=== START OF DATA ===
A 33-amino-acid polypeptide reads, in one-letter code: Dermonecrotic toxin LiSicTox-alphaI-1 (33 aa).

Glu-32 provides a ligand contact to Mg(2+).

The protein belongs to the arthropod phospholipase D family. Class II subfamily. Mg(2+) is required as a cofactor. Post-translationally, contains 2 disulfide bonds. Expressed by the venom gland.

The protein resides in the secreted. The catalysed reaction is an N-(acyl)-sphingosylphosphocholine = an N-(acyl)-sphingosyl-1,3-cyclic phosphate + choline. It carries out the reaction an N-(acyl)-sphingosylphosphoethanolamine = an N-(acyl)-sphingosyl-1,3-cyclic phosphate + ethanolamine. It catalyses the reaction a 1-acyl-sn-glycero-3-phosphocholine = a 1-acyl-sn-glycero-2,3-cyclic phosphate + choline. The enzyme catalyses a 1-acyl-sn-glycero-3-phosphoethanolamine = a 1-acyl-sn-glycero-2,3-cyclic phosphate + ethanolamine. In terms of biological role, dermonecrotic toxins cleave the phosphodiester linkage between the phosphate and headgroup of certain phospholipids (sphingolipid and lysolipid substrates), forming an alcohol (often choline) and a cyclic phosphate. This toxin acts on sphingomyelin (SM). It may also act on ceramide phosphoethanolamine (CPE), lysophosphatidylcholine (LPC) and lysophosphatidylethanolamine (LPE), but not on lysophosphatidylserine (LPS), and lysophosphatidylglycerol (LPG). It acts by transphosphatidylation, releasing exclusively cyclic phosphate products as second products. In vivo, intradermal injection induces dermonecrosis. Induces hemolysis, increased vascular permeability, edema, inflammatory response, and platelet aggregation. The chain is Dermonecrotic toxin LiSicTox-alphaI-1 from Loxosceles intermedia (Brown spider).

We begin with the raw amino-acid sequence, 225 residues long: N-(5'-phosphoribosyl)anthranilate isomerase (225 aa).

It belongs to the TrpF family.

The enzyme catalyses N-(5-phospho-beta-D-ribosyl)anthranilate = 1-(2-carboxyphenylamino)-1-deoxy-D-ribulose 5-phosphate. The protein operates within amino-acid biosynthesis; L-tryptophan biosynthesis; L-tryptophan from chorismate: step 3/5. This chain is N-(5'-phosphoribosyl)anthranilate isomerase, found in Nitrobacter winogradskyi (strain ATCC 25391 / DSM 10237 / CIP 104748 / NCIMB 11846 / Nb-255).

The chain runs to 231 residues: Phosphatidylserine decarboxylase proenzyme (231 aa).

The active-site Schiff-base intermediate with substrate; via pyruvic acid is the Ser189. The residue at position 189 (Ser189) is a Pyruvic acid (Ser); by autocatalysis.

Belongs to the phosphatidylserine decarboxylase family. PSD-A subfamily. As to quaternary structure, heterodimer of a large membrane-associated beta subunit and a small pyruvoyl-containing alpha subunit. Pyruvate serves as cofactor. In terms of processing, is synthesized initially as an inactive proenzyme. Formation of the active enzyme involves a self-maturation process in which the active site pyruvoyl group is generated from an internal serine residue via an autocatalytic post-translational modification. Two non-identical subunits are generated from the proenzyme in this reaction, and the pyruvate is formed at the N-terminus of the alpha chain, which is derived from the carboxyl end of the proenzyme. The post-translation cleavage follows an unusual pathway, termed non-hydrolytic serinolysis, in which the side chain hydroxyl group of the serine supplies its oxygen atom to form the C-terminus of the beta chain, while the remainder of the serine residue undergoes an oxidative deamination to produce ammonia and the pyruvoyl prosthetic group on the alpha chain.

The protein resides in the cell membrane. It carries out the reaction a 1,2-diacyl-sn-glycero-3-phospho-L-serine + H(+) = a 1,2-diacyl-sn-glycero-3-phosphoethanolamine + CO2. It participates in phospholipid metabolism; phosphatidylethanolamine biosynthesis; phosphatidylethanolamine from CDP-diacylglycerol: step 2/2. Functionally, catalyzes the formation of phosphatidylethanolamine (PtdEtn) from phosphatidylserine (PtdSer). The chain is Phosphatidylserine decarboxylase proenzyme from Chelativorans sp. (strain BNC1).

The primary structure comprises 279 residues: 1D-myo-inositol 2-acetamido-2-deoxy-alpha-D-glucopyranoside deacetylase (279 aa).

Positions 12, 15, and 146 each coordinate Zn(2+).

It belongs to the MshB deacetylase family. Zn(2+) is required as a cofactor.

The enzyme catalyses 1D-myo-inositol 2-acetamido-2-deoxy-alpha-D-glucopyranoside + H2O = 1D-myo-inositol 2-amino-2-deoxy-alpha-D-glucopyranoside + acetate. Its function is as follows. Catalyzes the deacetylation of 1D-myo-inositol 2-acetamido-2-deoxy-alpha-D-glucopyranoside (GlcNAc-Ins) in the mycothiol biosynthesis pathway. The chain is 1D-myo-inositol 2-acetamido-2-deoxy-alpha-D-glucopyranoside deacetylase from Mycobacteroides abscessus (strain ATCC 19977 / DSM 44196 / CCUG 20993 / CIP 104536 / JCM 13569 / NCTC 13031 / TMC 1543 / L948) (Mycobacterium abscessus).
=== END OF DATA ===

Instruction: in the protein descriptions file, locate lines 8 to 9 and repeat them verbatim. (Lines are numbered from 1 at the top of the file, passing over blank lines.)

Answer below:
The chain runs to 231 residues: Phosphatidylserine decarboxylase proenzyme (231 aa).

The active-site Schiff-base intermediate with substrate; via pyruvic acid is the Ser189. The residue at position 189 (Ser189) is a Pyruvic acid (Ser); by autocatalysis.